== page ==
Adam Robinson: This is fascinating. We could talk for an hour I’m sure just on your decision to burn the ships and go full on into a particular vertical. We’ve certainly lived that experience here at Hireology. Adam Robinson: How did that change your talent strategy? You mentioned specialists certainly. Did you find that that shift made it easier? Or less easy to find the team that you needed?

David Ormesher: Well it kind of … it’s a sword that cuts both ways. It made it easier to determine who we needed to hire. What roles we needed to fill. But then finding those people that fit those new roles was actually much more difficult.

David Ormesher: We always would try to in the early days kind of think, okay so we would love someone who’s got deep capabilities in an experience set. Like creative art direction, animation technology. And we would also like them to have some experience in the pharmaceutical industry, because it’s a highly regulated industry with a lot of unique aspects to it.

David Ormesher: It’s hard to get both. Sometimes we would try to hedge and stress one versus the other. And we always felt like that was a bit of a mistake. So it was clear who we needed to hire. We just needed to work a lot harder to go out and find the people who fit those new roles.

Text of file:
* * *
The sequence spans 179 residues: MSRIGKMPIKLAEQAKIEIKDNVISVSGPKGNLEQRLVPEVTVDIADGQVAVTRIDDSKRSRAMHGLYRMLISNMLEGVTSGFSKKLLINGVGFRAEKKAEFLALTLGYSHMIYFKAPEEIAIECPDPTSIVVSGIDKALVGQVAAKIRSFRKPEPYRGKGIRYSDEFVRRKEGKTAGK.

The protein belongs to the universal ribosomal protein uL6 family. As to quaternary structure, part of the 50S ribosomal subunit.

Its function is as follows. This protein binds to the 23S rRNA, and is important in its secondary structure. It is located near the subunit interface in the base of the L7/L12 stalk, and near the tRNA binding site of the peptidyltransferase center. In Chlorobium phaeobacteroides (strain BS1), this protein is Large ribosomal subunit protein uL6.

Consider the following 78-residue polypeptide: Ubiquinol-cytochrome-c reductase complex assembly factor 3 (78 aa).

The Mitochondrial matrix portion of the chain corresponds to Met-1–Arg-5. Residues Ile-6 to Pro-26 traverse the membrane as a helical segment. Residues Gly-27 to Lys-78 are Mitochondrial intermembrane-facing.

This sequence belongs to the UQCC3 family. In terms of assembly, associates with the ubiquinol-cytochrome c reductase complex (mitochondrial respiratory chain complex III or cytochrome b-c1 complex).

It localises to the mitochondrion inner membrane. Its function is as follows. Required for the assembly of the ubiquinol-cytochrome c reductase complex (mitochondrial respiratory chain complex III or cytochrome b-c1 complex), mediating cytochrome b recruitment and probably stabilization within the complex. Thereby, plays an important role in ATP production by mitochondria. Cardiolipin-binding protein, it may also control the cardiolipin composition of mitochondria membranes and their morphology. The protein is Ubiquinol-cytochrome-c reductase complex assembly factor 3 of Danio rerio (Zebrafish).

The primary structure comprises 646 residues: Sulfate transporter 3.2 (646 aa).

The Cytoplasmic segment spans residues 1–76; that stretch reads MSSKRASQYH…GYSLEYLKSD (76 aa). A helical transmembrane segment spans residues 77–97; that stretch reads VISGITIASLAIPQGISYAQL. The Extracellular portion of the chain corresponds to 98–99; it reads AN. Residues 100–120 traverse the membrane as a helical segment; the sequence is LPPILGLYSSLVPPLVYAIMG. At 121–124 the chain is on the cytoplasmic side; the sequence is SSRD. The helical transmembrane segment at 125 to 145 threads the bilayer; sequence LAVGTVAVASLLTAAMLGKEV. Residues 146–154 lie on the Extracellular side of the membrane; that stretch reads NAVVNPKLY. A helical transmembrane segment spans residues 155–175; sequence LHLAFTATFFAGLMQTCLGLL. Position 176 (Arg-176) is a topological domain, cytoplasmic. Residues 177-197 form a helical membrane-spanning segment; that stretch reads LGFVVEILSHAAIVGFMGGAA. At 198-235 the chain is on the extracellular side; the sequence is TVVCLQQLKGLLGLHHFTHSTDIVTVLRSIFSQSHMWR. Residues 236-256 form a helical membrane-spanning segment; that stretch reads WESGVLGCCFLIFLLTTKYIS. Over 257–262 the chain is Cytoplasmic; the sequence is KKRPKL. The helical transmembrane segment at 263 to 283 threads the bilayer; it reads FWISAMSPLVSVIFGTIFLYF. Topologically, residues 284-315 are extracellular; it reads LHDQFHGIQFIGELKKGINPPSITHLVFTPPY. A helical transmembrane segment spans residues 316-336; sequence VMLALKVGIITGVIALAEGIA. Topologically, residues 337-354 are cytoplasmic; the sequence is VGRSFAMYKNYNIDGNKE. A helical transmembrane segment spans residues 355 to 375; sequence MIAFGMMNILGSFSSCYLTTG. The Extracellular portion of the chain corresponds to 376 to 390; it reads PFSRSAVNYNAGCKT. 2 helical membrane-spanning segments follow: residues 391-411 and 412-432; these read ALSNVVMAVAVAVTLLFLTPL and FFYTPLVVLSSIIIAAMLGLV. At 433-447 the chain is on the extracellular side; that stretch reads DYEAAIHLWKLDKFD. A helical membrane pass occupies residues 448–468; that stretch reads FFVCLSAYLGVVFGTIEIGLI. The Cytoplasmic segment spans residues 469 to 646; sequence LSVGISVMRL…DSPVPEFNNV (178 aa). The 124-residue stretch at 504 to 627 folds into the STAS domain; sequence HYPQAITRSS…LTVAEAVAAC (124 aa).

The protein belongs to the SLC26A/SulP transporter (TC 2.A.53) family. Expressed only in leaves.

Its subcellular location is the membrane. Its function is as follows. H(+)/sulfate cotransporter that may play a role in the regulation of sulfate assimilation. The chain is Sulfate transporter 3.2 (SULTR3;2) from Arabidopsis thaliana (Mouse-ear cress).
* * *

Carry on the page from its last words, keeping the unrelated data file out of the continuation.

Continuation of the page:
Adam Robinson: Where did you learn how to hire?

David Ormesher: You know, our process here to be honest with you, it evolved because I was pretty good at messing up. I learned to hire by messing up. And it took me a couple years but I finally realized that it was too easy for me to fall in love with someone, and then fall victim to confirmation bias.

David Ormesher: You know, I like this person. So then I looked for all the reasons to confirm why they’d be a good fit. And dismiss evidence that they might not. And that always got me in trouble. So it was really that sobering realization that lead to the closerlook process, that we built to allow for my own blind spot.